Pray: Iloilo, City of Love

The Iloilo leg should be good, no? What could happen in the City of Love?

Nothing.

After visiting the two churches in Bacolod, it’s time to visit three more in the City of Love. I know, I know. This is the part where I would say that I saw the church where I can see myself getting married in but sorry to burst your bubble (I’m talking to my mothership and titas), I’m just visiting. Let’s put it this way: I’m visiting this church as part of my Eat Pray Love journey of my first solo travel. Period. Obviously, this is the Pray part.

Molo Church (St. Anne Church)

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First stop is the castle-like European Gothic beauty, St. Anne Church or Molo Church. It has pyramidical red spires that gives off a Disney-like feel. In fact, Philippine National Hero Jose Rizal once said “la iglesia bonita!” And I couldn’t agree more. One of my favorites.

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It earned the moniker “women’s church” because of the 16 images of women saints found inside:

  1. St. Apollonia
  2. St. Clara
  3. St. Cecilia
  4. St. Felicia
  5. Sta. Genoveva
  6. St. Isabel
  7. St. Ines
  8. St. Juliana
  9. St. Lucia
  10. St. Magdalena
  11. St. Marcela
  12. St. Margarita
  13. St. Marta
  14. St. Monica
  15. St. Rosa de Lima
  16. St. Teresa

And let’s not get started on the white gazebo where 6 Greek goddesses situated outside the church in the Molo Plaza.

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Somehow, I find it contradicting since it is Catholicism and Hellenic Polytheism figures found in one place.

Jaro Cathedral (Our Lady of Candles  National Shrine/ St. Elizabeth of Hungary)

My Iloilo friend, RM, picked me up outside Molo Church and we went to Jaro Cathedral. It was Saturday and a lot of people were in the church for the mass.

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The national shrine’s Romanesque Revival facade has stairs leading up to the Our Lady of Candles shrine. Up close, the image is made of smooth ivory that reminds me of miraculous images that cries blood. The structure of the church faces the bell tower across the street instead of beside it. When we visited Casa Mariquit, there used to be a secret passageway from the house that leads to the  bell tower.

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I looked for the place where I can light a candle or two and say a little prayer but found none. But I noticed a lot of people lining up to two galvanized iron sheet shaped to form a box and that, ladies and gents, is the candle-lighting area. It was my first time to see that instead of the usual proper candle holder. I have to wait for my turn and almost burned my fingers from positioning my colorful candles strategically on the sides amongst melted ones.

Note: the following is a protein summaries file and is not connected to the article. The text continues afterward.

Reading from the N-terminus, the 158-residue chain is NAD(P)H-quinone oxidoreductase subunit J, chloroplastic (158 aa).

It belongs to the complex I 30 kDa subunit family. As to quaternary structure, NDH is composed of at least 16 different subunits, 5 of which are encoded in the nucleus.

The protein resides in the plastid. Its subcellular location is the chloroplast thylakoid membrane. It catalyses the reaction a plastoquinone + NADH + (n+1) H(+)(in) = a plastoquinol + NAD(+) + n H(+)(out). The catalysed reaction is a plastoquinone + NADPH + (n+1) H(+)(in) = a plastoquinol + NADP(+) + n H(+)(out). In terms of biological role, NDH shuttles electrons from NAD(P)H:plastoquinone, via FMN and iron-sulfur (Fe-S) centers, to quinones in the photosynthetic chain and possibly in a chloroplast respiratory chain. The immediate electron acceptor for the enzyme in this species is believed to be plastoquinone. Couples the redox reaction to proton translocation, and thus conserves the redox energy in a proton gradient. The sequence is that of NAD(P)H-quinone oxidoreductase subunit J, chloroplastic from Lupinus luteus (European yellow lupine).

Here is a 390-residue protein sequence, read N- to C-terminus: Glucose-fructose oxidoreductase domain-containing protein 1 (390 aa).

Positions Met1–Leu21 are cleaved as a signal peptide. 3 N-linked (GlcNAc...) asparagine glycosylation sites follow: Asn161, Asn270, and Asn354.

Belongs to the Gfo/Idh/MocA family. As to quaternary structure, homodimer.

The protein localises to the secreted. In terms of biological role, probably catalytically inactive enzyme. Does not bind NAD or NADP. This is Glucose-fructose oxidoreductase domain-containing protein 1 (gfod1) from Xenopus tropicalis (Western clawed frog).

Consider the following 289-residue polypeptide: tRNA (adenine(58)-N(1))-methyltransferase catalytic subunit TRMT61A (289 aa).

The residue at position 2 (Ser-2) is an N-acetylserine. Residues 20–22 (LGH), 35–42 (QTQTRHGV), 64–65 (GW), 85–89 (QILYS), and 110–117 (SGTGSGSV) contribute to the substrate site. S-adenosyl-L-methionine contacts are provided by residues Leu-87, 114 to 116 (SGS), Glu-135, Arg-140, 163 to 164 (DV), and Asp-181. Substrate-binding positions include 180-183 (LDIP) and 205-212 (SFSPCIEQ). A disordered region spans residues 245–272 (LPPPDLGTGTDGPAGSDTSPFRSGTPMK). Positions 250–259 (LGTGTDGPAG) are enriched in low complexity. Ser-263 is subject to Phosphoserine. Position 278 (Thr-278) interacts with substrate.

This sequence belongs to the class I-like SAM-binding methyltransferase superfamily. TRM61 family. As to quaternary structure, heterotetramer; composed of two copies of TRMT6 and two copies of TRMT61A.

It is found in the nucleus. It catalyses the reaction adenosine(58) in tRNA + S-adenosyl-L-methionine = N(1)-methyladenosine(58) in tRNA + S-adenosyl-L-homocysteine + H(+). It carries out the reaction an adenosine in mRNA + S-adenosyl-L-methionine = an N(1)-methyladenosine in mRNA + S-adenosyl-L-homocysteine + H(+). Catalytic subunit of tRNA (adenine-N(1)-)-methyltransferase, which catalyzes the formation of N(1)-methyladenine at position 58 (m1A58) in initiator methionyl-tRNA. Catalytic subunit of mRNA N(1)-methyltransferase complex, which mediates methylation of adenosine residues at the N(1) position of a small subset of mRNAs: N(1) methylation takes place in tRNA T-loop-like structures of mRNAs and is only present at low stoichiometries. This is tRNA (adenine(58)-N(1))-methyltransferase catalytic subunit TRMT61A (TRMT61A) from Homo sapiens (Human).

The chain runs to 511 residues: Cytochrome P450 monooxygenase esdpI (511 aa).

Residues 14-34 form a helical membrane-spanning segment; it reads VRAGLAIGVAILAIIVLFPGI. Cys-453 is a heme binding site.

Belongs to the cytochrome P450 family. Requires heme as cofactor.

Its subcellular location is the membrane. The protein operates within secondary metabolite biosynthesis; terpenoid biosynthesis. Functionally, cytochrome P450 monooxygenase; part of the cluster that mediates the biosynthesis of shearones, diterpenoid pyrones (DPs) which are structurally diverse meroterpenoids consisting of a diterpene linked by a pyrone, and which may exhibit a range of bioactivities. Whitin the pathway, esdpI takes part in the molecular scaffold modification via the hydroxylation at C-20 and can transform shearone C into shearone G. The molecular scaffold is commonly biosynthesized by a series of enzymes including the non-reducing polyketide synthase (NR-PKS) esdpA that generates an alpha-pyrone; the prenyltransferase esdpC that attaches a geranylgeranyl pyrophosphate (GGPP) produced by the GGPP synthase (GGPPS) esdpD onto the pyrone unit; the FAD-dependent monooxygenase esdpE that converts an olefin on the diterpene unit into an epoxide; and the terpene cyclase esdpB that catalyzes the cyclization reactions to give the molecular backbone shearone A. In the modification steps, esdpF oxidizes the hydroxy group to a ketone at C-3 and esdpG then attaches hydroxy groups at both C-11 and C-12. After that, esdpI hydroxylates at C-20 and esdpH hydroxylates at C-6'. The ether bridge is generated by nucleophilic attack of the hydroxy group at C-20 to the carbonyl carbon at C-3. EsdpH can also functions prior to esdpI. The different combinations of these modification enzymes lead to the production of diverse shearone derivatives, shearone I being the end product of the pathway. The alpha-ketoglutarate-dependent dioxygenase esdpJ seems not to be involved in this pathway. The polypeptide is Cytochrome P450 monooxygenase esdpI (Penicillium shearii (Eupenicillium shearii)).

Miag-ao Church (Sto. Tomas de Villanueva Parish Church)

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On Sunday, I took the jeep from the terminal at the back of Robinsons mall going to Miag-ao. The trip lasted for about an hour or so. The jeepney driver dropped me off in front of the church. When I saw the church, my jaw dropped a bit–it is a beauty! And it has a good reason to be one because the Sto. Tomas de Villanueva Parish Church is one of only four Augustinian-built churches in the Philippines that were included in the UNESCO World Heritage list.

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Its bas relief depicts of trees and St. Christopher carrying the Child Jesus that makes me think of a summer paradise. I find it unique that someone would design a church facade incorporating it with island elements. Its yellowish color is a product of mixing adobe with limestone, coral and egg.

It also has a circular driveway that reminds me of Fuente Osmena circle! It’s so beautiful that visiting it alone, under the heat of a summer sun and witnessing another UNESCO heritage site is overwhelming.

Guimbal Church (San Nicolas de Tolentino Parish)

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The Guimbal visitation is an impulsive decision. I spent an hour traveling from the city to Miag-ao to gaze in admiration at one of the UNESCO world heritage sites and I want to make it worth my time.

Though it was high noon and I’m hungry, I took a detour to visit Guimbal Church which I passed en route to Miag-ao. It was just on the neighboring town and I can still spare a few minutes to visit it.

The St. Nicolas of Tolentino Parish has a yellowish facade because of the mixture of yellow colored limestone blocks and “igang” or coral stones powder in the cement.

Guess using limestone and eggs was all the rage back in the Spanish regime. Of all the churches I visited, I love Miag-ao and Molo churches. Both my Bacolod and Iloilo church experience made me appreciate more about church architecture and art. I hope I was able to convince you to visit both cities for its beautiful churches.

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